We can only conceive of a million people as mass. We cannot see them as a collection of individuals with lives, feelings, families and because of this we cannot grieve for them. The brain is not made to cope with such large numbers as concepts and after a while all begin to blur together. Studies by Kahneman and Tvorsky suggest ‘blurring effect’ occurs with crowds as small as forty people.
So one death is a tragedy, because
it is not just a death: it is an imaginable and quantifiable loss of a life
(with all the history, laughter, love and sorrow that it contained). However, we cannot conceive on a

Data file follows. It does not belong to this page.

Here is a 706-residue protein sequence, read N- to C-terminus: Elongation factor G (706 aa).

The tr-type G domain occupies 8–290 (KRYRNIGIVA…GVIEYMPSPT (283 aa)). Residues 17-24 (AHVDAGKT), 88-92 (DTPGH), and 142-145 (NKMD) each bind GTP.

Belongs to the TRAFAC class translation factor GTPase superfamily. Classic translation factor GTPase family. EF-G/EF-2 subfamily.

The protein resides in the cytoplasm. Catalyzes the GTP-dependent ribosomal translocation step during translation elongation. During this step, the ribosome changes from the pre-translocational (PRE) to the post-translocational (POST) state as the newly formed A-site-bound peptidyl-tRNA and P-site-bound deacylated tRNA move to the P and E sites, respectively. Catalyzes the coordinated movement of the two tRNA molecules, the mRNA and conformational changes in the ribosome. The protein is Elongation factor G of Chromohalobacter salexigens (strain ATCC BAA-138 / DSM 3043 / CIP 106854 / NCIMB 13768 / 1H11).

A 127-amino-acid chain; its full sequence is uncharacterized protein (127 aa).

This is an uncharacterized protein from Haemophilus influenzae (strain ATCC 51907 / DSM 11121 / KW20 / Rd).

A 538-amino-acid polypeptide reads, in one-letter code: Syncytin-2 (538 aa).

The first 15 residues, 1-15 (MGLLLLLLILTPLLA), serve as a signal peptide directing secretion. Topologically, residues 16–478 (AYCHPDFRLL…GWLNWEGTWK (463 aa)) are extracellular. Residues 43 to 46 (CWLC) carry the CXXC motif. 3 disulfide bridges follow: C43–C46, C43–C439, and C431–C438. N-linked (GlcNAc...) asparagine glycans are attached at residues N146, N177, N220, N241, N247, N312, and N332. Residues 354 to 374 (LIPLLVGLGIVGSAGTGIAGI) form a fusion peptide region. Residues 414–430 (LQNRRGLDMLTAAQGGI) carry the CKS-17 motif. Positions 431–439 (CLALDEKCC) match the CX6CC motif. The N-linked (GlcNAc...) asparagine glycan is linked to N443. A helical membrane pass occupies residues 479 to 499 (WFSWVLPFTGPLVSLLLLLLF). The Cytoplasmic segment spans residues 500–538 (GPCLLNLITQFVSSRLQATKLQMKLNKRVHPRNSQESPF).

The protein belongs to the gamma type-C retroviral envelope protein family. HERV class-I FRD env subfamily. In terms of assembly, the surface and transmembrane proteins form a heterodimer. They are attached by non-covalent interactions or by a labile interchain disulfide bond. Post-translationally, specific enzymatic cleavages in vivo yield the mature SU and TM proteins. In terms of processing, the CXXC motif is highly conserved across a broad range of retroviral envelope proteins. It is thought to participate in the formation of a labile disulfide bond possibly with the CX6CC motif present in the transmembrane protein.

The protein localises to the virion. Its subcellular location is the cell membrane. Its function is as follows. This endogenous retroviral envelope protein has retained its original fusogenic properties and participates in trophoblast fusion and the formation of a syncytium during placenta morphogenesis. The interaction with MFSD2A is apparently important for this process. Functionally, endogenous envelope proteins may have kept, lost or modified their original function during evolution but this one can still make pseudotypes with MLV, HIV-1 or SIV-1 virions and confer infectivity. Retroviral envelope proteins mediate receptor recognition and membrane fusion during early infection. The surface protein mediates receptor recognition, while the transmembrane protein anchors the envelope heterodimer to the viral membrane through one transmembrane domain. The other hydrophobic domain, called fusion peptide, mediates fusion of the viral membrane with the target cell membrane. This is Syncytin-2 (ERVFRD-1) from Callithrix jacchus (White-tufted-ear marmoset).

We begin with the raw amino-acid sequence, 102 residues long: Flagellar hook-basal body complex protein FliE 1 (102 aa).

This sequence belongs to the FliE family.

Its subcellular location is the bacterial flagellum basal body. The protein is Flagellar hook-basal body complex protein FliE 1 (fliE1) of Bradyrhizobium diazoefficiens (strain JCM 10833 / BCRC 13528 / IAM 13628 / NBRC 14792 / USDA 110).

million individuals in the same way so we are not affected by their lives so
powerfully. This is why charity companies choose the story of one child in
The Herding effect:
Herding effect is explained by evolutionary theory. In the past man became a social animal because working together with other humans gave us a competitive advantage over stronger, quicker, larger prey. No we no longer need to hunt prey but we still have a need to ‘belong’, to fit in with the group.
This is best illustrated in experiments by Asch and Milgram in early 1960s, and by the infamous Stanford Prison Experiment.
Where, when others do something, even something we would normally think of as immoral such as delivering high voltage electric shocks to other people as in the Milgram experiments, we are more likely to do it ourselves, because of this continuing need to run with the herd.